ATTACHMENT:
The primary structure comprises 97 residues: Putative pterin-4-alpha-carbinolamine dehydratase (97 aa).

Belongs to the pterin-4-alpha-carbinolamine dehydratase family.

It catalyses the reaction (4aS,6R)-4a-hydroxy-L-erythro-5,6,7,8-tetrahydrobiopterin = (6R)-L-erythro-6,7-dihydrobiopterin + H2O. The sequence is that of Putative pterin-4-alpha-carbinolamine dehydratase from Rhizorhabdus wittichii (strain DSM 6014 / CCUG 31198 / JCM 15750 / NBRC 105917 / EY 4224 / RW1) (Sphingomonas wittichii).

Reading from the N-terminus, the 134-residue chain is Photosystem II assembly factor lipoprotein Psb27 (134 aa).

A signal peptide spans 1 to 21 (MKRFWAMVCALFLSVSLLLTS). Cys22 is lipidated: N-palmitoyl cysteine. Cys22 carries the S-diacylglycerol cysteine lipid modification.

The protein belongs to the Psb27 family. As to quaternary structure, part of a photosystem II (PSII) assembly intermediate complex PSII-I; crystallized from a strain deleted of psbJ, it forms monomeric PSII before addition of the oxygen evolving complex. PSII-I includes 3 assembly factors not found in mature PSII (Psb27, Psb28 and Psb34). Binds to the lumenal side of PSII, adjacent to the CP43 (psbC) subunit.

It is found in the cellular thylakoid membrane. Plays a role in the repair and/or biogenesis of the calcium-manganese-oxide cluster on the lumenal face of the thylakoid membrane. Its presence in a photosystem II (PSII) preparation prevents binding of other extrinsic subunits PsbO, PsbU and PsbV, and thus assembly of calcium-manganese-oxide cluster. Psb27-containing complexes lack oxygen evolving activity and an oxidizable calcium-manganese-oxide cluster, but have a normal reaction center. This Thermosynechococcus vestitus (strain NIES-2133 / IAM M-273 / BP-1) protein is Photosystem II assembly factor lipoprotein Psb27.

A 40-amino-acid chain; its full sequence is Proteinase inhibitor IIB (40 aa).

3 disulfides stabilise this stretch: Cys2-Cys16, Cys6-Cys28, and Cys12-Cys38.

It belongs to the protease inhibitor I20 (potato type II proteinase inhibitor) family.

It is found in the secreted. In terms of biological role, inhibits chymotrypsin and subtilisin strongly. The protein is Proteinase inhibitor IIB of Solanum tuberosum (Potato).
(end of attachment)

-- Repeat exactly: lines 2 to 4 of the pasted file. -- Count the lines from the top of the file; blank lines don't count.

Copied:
Belongs to the pterin-4-alpha-carbinolamine dehydratase family.

It catalyses the reaction (4aS,6R)-4a-hydroxy-L-erythro-5,6,7,8-tetrahydrobiopterin = (6R)-L-erythro-6,7-dihydrobiopterin + H2O. The sequence is that of Putative pterin-4-alpha-carbinolamine dehydratase from Rhizorhabdus wittichii (strain DSM 6014 / CCUG 31198 / JCM 15750 / NBRC 105917 / EY 4224 / RW1) (Sphingomonas wittichii).

Reading from the N-terminus, the 134-residue chain is Photosystem II assembly factor lipoprotein Psb27 (134 aa).